Elizabeth Fry, Performance Leadership Intern
I have been swimming for as long as I can remember. I swam on a summer league team early on, participated in stroke clinics, and later transitioned to a club team and am still swimming today. While I have seen many different styles of coaching and have met many different athletes, all with unique strengths of their own, I have always had a difficult time defining myself as a leader. In all my years of swimming, I have never considered myself to be in a position of leadership or even respected as a leader because of my naturally introverted personality.
This year, however, everything changed when my coach approached me with an idea he had regarding leadership on our team. He wanted to create a peer leadership council where other members of the team could approach their teammates if they were dealing with a conflict or if they needed advice. I knew where this conversation was going because soon enough, he asked me the inevitable question I was dreading: “Would you like to be a member of the leadership council?”
Immediately, I hesitated at the thought of being labeled as a “leader.” A million questions flooded my mind:
Am I qualified to hold this position?
Would my teammates feel I am undeserving of this designation?
Am I the right person to help make a difference on my team?
And, the one question that was underneath it all: Am I a leader?
So I began my journey, determined to figure out the answers to these questions.
I first asked myself, “What is leadership?” Everyone is always talking about it, but leadership is difficult to define and even more difficult to embody. The term is subject to a lot of interpretation, but there are several characteristics I have found to be consistent in every example. Commitment, hard work, character...all of these traits can be used to describe a leader. There are hundreds of hard workers out there and thousands of individuals who embody positivity, but that does not necessarily make them leaders. It is a comprehensive collection of all these qualities that enables an individual to be respected as a leader.
I have often been skeptical of leadership positions because they can be easily abused. Too often I have seen members of a team using power to pursue their own aspirations or to assert authority over others. Those who tend to be faster, stronger, or more successful in the sport than others can sometimes be drawn to barking orders or demanding respect. This was not the kind of leader I wanted to be and did not want to accept the offered position simply in hopes of gaining power over my teammates. I also knew that deciding who the leaders are on a team can become a popularity contest and be perceived as favoritism which causes disagreement, ultimately hurting more than helping. I was not interested in attracting attention to myself or causing strife among my teammates. I wondered, “What do I have that my teammates don’t that would prompt my coach to ask me to be a part of the council?” I certainly didn't see anything special.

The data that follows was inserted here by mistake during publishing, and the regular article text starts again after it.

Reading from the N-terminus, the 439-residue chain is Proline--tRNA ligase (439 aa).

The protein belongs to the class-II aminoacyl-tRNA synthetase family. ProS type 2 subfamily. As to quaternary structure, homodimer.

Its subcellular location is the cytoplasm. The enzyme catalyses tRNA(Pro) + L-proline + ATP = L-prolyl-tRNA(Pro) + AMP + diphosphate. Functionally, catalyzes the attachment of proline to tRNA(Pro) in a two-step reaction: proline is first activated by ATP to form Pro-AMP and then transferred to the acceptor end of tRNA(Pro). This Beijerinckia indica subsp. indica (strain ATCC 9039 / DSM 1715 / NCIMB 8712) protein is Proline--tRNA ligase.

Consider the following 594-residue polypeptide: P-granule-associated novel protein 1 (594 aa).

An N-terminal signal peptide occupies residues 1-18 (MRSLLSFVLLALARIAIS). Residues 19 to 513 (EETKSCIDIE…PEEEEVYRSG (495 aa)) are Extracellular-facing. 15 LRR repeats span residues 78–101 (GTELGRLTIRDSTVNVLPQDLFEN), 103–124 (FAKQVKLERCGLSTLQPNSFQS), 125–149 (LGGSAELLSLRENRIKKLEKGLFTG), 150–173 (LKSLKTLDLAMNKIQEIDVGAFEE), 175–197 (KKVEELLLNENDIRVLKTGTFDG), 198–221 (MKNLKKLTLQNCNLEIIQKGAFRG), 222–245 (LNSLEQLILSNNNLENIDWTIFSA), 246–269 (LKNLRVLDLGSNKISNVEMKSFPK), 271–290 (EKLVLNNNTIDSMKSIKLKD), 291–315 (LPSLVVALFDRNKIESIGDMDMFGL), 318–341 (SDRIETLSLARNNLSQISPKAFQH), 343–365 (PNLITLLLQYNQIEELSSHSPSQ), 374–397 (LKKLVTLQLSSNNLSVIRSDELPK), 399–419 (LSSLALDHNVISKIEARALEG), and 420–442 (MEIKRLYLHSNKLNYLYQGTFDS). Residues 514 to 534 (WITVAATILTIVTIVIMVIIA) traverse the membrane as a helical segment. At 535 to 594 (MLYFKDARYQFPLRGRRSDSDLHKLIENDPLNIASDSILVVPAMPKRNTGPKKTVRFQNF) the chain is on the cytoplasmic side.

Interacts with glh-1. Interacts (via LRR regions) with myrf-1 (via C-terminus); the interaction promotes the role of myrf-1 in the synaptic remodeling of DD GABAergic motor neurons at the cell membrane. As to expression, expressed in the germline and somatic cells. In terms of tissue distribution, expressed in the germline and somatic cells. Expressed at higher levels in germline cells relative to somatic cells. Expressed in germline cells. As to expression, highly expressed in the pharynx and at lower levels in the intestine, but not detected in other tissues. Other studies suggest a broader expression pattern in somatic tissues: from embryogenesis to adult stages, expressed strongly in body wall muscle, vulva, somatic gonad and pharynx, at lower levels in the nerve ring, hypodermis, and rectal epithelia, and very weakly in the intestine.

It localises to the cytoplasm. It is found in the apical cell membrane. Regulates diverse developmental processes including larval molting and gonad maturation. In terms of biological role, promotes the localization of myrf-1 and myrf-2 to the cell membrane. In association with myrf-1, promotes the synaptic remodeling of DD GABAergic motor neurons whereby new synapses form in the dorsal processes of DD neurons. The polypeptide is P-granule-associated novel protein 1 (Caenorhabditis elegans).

After hours of contemplation, I came to realize that not only were my teammates leaders, I was too. At the end of the day, everyone is fit to be a leader in their own way - everyone has their respective strengths that can make them a leader. Leaders should not be resentful of others in leadership positions or how others lead because leadership is not about status or position. Individuals in leadership positions should also not be arrogant. A leadership title does not have to create inequality. Leadership is about providing a model of excellence for those around us, and everyone needs someone to help guide them, myself included.
On my team’s leadership council, I have learned that leadership is not something we should turn away from as individuals but lean into as a group. We all have a natural tendency within us to avoid placing ourselves in uncomfortable situations. For me, that might include extroverted activities, such as speaking in front of a crowd or initiating activities, but these are not the only ways in which we lead others. There are many everyday leaders that are able to bring about change by providing a model of excellence just as there are leaders innately gifted in charisma. I believed I was not a leader because I did not possess the qualities the traditional “idea” of a leader embodies, but really, I am an everyday leader. Quiet leaders might not always be able to vocalize a detailed action plan - their ability to address a crowd is not what draws people to them. But quiet leaders are often looked up to for their actions. I now consider myself a leader because I try to achieve consistency in my habits and actions, which can influence others in its own way.
Ultimately, I accepted the position on the council in spite of my doubts and have not regretted it. I’ve learned that everyone has the potential to take on a leadership role on a smaller scale in their daily lives. Actions that are seemingly insignificant play a big part in inspiring others to take action, sparking an even larger movement. Quiet leaders are the essential on any team, and they are necessary in maximizing the effort and energy of others and directing it towards a common interest. I am an everyday leader, and you can be too. Take the initiative in the face of insecurity. Continue to lead by example in all aspects of your life, and others will follow.
Elizabeth Fry grew in Baltimore, Maryland and has been in the water for as long as she can remember. She is currently finishing her senior year at St. Paul’s School for Girls and has been swimming under Scott Ward as a member of Eagle Swim Team for the last three years. In the fall, she is so grateful to have the opportunity to continue her academic and athletic career at the University of Notre Dame.